GOP Silent After Trump Tweets Footage Of 9/11 Attacks To Target Ilhan Omar

WASHINGTON, DC - APRIL 10: U.S. President Donald Trump speaks to members of the media prior to his departure from the White House April 10, 2019 in Washington, DC. President Trump will sign an executive order on ene... WASHINGTON, DC - APRIL 10: U.S. President Donald Trump speaks to members of the media prior to his departure from the White House April 10, 2019 in Washington, DC. President Trump will sign an executive order on energy and infrastructure during his visit at International Union of Operating Engineers International Training and Education Center in Crosby, Texas. (Photo by Alex Wong/Getty Images) MORE LESS
April 13, 2019 10:19 a.m.

No Republican members of Congress have objected to President Donald Trump tweeting footage of the September 11, 2001 attacks Friday night in order to target Rep. Ilhan Omar (D-MN).

Interspersed with footage of the attacks, Trump’s Twitter post showed an edited version of Omar’s remarks at a banquet for the Council on American-Islamic Relations of Greater Los Angeles last month.

During the speech, Omar lamented bigotry against American Muslims: “For far too long we have lived with the discomfort of being a second-class citizen and, frankly, I’m tired of it, and every single Muslim in this country should be tired of it. CAIR was founded after 9/11 because they recognized that some people did something and that all of us were starting to lose access to our civil liberties.” (In fact, CAIR was founded in 1994.)

Omar’s opponents have seized upon her characterization of the attacks as “something,” omitting her broader context about civil rights. The congresswoman has been the target of a number of death threats since taking office: According to CAIR-LA, the banquet venue where the congresswoman made the remarks quoted by Trump Friday was itself targeted with a bomb threat beforehand. And recently, a New York man was arrested after allegedly threatening Omar’s life in a phone call to her congressional office.

Get TPM in your inbox, twice weekly.
Your subscription could not be saved. Please try again.
Your subscription has been successful.

Trump has a long history of politicizing the attacks to target Muslims. During the 2016 presidential campaign, he falsely said that he saw “thousands” of people celebrating the collapse of the Twin Towers on rooftops in New Jersey, “where you have large Arab populations.” That never happened.

Trump has also used the attacks to help himself.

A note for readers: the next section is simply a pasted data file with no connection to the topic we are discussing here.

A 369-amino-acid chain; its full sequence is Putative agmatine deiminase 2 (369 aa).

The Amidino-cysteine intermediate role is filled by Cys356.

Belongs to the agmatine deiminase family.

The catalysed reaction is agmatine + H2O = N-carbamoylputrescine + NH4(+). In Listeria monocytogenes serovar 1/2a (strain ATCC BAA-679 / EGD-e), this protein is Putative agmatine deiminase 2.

In a television interview on September 11, he bragged of a building he owned near the World Trade Center: “Forty Wall Street actually was the second-tallest building in downtown Manhattan, and it was, actually, before the World Trade Center, was the tallest. And then when they built the World Trade Center it became known as the second-tallest, and now it’s the tallest.”

He also claimed during the 2016 campaign that he “helped a little bit” by clearing out rubble after the attack, though there is no evidence of that.

Trump also isn’t the first to broadcast images of 9/11 in order to attack Omar. The New York Post did the same a day earlier, publishing an image of the Twin Towers mid-plane-impact on the paper’s front page next to Omar’s statement, which there too was quoted out-of-context.

In the same address, Omar noted Trump’s Islamophobic rhetoric and said the President “knows that there are people that he can influence to threaten our lives, to diminish our presence. But what we know, and what Islam teaches us, and what I always say, is that love trumps hate.”

Some Democrats objected to Trump’s targeting of Omar.

Latest News
Comments are now Members-Only

Non-members are still able to read comments, but will no longer be able to participate. To join the conversation, sign up now and get:

30% Off Annual Prime Membership

TPM strives to build as inclusive a community as financially possible. We offer FREE memberships to those experiencing financial hardship and FREE memberships for students.

View all options
Masthead Masthead
Founder & Editor-in-Chief:
Executive Editor:
Managing Editor:
Associate Editor:
Investigations Desk:
Audience Development Editor:
Editor at Large:
General Counsel:
Head of Product:
Director of Technology:
Associate Publisher:
Front End Developer:
Senior Designer: